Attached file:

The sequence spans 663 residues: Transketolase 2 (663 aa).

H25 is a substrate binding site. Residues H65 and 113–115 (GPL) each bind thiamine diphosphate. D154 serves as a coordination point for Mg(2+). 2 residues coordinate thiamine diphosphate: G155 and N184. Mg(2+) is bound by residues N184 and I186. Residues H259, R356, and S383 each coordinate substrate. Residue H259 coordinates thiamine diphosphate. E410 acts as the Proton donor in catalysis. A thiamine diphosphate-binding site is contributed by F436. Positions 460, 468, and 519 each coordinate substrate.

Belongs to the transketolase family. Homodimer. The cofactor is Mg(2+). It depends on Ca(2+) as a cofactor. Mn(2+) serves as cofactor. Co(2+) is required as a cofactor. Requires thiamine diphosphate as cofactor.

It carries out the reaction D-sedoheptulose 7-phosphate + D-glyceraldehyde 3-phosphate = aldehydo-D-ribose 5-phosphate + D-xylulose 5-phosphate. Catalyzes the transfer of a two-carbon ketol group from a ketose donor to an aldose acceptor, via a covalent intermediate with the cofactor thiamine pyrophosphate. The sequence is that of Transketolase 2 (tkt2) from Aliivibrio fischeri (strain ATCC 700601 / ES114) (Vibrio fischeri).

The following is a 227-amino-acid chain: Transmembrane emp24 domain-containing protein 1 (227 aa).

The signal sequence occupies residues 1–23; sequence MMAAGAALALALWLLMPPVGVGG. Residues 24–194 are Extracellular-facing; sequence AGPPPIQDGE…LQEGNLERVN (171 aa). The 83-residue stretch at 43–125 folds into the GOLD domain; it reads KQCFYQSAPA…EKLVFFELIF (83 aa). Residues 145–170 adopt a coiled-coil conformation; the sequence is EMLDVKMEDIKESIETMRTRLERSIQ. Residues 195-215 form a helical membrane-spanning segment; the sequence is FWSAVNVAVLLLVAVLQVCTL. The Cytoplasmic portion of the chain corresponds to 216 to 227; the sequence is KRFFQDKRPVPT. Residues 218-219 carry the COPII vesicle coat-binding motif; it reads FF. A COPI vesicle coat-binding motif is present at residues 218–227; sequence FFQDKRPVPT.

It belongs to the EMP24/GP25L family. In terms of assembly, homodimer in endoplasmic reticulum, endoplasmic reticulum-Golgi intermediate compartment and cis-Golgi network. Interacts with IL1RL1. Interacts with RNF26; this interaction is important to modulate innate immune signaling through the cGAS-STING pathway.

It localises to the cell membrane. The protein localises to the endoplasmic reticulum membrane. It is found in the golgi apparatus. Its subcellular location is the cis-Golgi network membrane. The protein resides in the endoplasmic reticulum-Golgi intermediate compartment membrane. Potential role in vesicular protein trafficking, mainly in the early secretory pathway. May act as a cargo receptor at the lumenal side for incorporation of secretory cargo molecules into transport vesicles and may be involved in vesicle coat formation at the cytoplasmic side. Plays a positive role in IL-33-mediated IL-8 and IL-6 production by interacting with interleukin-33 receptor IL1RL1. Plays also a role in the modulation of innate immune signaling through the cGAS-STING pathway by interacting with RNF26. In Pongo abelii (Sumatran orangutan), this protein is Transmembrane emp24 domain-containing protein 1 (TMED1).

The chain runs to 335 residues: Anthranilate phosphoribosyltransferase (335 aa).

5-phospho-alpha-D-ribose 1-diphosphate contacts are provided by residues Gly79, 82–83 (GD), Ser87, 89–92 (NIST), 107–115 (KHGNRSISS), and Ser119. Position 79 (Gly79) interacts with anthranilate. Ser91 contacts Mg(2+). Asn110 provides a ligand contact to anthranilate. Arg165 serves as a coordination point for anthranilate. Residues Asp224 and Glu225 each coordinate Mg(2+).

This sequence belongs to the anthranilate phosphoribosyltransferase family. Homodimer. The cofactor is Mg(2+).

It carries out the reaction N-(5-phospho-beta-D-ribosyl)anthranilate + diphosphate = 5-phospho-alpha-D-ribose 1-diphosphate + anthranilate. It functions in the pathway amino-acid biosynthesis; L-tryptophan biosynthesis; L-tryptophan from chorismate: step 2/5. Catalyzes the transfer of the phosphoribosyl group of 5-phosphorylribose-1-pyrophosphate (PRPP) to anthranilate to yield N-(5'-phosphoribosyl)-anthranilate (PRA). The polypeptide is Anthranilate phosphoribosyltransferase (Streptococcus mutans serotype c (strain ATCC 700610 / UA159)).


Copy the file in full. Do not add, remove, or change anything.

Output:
The sequence spans 663 residues: Transketolase 2 (663 aa).

H25 is a substrate binding site. Residues H65 and 113–115 (GPL) each bind thiamine diphosphate. D154 serves as a coordination point for Mg(2+). 2 residues coordinate thiamine diphosphate: G155 and N184. Mg(2+) is bound by residues N184 and I186. Residues H259, R356, and S383 each coordinate substrate. Residue H259 coordinates thiamine diphosphate. E410 acts as the Proton donor in catalysis. A thiamine diphosphate-binding site is contributed by F436. Positions 460, 468, and 519 each coordinate substrate.

Belongs to the transketolase family. Homodimer. The cofactor is Mg(2+). It depends on Ca(2+) as a cofactor. Mn(2+) serves as cofactor. Co(2+) is required as a cofactor. Requires thiamine diphosphate as cofactor.

It carries out the reaction D-sedoheptulose 7-phosphate + D-glyceraldehyde 3-phosphate = aldehydo-D-ribose 5-phosphate + D-xylulose 5-phosphate. Catalyzes the transfer of a two-carbon ketol group from a ketose donor to an aldose acceptor, via a covalent intermediate with the cofactor thiamine pyrophosphate. The sequence is that of Transketolase 2 (tkt2) from Aliivibrio fischeri (strain ATCC 700601 / ES114) (Vibrio fischeri).

The following is a 227-amino-acid chain: Transmembrane emp24 domain-containing protein 1 (227 aa).

The signal sequence occupies residues 1–23; sequence MMAAGAALALALWLLMPPVGVGG. Residues 24–194 are Extracellular-facing; sequence AGPPPIQDGE…LQEGNLERVN (171 aa). The 83-residue stretch at 43–125 folds into the GOLD domain; it reads KQCFYQSAPA…EKLVFFELIF (83 aa). Residues 145–170 adopt a coiled-coil conformation; the sequence is EMLDVKMEDIKESIETMRTRLERSIQ. Residues 195-215 form a helical membrane-spanning segment; the sequence is FWSAVNVAVLLLVAVLQVCTL. The Cytoplasmic portion of the chain corresponds to 216 to 227; the sequence is KRFFQDKRPVPT. Residues 218-219 carry the COPII vesicle coat-binding motif; it reads FF. A COPI vesicle coat-binding motif is present at residues 218–227; sequence FFQDKRPVPT.

It belongs to the EMP24/GP25L family. In terms of assembly, homodimer in endoplasmic reticulum, endoplasmic reticulum-Golgi intermediate compartment and cis-Golgi network. Interacts with IL1RL1. Interacts with RNF26; this interaction is important to modulate innate immune signaling through the cGAS-STING pathway.

It localises to the cell membrane. The protein localises to the endoplasmic reticulum membrane. It is found in the golgi apparatus. Its subcellular location is the cis-Golgi network membrane. The protein resides in the endoplasmic reticulum-Golgi intermediate compartment membrane. Potential role in vesicular protein trafficking, mainly in the early secretory pathway. May act as a cargo receptor at the lumenal side for incorporation of secretory cargo molecules into transport vesicles and may be involved in vesicle coat formation at the cytoplasmic side. Plays a positive role in IL-33-mediated IL-8 and IL-6 production by interacting with interleukin-33 receptor IL1RL1. Plays also a role in the modulation of innate immune signaling through the cGAS-STING pathway by interacting with RNF26. In Pongo abelii (Sumatran orangutan), this protein is Transmembrane emp24 domain-containing protein 1 (TMED1).

The chain runs to 335 residues: Anthranilate phosphoribosyltransferase (335 aa).

5-phospho-alpha-D-ribose 1-diphosphate contacts are provided by residues Gly79, 82–83 (GD), Ser87, 89–92 (NIST), 107–115 (KHGNRSISS), and Ser119. Position 79 (Gly79) interacts with anthranilate. Ser91 contacts Mg(2+). Asn110 provides a ligand contact to anthranilate. Arg165 serves as a coordination point for anthranilate. Residues Asp224 and Glu225 each coordinate Mg(2+).

This sequence belongs to the anthranilate phosphoribosyltransferase family. Homodimer. The cofactor is Mg(2+).

It carries out the reaction N-(5-phospho-beta-D-ribosyl)anthranilate + diphosphate = 5-phospho-alpha-D-ribose 1-diphosphate + anthranilate. It functions in the pathway amino-acid biosynthesis; L-tryptophan biosynthesis; L-tryptophan from chorismate: step 2/5. Catalyzes the transfer of the phosphoribosyl group of 5-phosphorylribose-1-pyrophosphate (PRPP) to anthranilate to yield N-(5'-phosphoribosyl)-anthranilate (PRA). The polypeptide is Anthranilate phosphoribosyltransferase (Streptococcus mutans serotype c (strain ATCC 700610 / UA159)).